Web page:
I have a new server with 540 GB disk on one partition. I decided to shrink the volume down so I could have a couple of partitions for various reasons. I could only shrink the volume by 50%. I went back in later thinking maybe I could shrink it again, but I can't. Running Windows Server Standard 2008 x64 SP2. Used disk management for resize.

Why is that, is there any way around it? Do I need a 3rd party utility and if so are there any good free/cheap/trials that I could use to do what I need and then clean it off afterwards?


This a missing feature of the windows tool. NTFS stores some management information at the middle of a partition. Of you would resize beyond 50% this information would be lost as the windows tool cannot move it.

Use a third party tool as most can resize beyond 50%.

  • I had read this on a blog by the way, seems kind of odd if other tools can do it? Can you recommend a free or trial disk partition mananger that would run on x64 Server 2008 – Breadtruck Aug 14 '09 at 8:27

Except for the page file, there is one more "file" that causes problem. NTFS keeps a secondary copy of Master File Table (MFT) at the middle of the space for redundancy reasons. This is the main (most critical) structure of NTFS, and this is why Windows built-in tools refuse to move it to some other place. I recall that non-MS tools could do it, but I've personally never had a need to try them.

  • So doe this mean that after I shrink it 50% that the copy of the MTF is at the end of the partition instead of the middle? – Breadtruck Aug 15 '09 at 23:07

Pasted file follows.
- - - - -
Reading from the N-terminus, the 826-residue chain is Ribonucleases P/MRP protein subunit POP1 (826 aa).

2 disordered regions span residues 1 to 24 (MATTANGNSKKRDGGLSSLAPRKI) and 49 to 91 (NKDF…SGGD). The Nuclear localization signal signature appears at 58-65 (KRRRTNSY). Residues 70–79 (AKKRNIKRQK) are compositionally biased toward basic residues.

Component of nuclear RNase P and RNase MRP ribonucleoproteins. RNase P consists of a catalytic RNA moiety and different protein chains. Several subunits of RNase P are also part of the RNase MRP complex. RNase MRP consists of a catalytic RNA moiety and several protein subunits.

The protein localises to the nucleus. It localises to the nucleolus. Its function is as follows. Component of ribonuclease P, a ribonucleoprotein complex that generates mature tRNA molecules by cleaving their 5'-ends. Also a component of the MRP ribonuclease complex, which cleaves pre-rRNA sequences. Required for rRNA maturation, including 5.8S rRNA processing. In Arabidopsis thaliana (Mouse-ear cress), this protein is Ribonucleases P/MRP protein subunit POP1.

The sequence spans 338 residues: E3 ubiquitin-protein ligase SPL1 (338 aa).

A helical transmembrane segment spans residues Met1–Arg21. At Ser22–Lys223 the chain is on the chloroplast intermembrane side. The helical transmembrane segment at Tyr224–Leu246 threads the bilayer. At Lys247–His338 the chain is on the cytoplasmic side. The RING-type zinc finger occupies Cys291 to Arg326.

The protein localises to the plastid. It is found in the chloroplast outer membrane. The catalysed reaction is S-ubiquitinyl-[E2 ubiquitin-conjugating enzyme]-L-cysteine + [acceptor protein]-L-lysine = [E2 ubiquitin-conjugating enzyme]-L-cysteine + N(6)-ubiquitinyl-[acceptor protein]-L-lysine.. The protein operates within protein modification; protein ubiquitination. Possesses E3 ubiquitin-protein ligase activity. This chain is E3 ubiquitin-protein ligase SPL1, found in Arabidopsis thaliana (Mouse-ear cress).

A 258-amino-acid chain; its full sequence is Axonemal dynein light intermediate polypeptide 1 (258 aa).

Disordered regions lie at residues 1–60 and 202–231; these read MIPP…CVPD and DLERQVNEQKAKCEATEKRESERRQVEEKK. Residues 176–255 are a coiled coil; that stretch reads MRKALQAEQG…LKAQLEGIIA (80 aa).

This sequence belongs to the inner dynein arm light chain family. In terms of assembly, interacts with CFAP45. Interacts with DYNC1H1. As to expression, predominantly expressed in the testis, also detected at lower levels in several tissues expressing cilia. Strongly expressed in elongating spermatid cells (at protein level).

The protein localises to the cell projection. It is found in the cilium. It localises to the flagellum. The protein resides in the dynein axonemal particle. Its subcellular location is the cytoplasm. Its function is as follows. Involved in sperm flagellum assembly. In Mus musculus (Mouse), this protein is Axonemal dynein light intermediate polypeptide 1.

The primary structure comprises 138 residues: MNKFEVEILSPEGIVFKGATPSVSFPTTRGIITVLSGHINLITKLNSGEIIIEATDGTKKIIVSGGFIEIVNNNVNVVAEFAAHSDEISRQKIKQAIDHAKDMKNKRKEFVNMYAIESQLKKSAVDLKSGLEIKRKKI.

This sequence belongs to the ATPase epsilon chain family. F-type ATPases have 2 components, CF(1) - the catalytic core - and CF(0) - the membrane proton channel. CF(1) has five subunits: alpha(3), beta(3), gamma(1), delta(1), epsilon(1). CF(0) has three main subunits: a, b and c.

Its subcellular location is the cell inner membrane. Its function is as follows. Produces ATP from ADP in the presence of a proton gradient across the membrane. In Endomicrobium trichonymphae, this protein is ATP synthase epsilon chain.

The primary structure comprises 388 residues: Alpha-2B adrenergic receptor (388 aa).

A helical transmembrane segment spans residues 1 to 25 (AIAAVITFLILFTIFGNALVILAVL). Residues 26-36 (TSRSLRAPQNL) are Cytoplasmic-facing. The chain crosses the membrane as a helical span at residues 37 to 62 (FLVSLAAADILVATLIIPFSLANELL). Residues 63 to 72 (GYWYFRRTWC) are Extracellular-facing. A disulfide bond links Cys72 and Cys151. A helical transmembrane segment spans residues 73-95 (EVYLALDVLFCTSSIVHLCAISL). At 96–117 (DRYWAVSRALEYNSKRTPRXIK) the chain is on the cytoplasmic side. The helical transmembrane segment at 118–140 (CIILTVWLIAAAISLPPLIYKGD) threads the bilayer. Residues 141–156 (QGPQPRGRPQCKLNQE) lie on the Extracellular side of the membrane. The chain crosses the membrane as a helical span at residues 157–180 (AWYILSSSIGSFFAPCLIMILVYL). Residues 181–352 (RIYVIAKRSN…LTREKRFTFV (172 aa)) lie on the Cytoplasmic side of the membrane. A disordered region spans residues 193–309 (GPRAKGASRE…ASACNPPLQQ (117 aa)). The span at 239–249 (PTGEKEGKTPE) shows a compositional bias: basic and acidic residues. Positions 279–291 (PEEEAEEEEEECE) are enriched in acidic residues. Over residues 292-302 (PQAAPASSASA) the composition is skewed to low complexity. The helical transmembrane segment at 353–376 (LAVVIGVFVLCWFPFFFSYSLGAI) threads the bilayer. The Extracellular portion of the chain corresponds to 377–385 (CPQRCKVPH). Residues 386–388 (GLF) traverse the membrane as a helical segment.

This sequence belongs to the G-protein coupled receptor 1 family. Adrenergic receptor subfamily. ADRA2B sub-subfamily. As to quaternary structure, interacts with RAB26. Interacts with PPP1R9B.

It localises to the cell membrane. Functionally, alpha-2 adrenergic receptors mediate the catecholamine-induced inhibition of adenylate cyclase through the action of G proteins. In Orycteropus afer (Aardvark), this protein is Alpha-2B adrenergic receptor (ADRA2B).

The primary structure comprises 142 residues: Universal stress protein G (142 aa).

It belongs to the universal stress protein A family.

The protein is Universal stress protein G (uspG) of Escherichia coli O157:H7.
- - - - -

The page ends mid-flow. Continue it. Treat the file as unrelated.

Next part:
• Probably, but this is hardly a problem. – kubanczyk Aug 16 '09 at 19:53

3rd party utilities:


*Any similarity to commercially named software is purely co-incidental .. NOT!


If the volume you are shrink already has data on it, you can only shrink the volume to where the last bit of data is on the disk. Think of the disk as being a straight line. (X = data, - = blank space.


You'd only be able to shrink the volume down and remove the bit on the right hand side. The blank space in the middle has to stay as part of the volume. Now if you defrag the volume, you can then shrink it again and recover more space.

  • I tried your answer and it didn't work. I moved off the pagefile knowing that generally isn't moved when doing a defrag, but I think OliverS might be right based on a blog entry I found. – Breadtruck Aug 14 '09 at 8:24
  • I should also note that windows defrag utilities don't always defragment the free space. So after defrag, you may have a lot of contiguous files, but they may still be spread out all over the disk. Though, I'm sure OliverS is on to something there. – Michael Kohne Aug 15 '09 at 15:06

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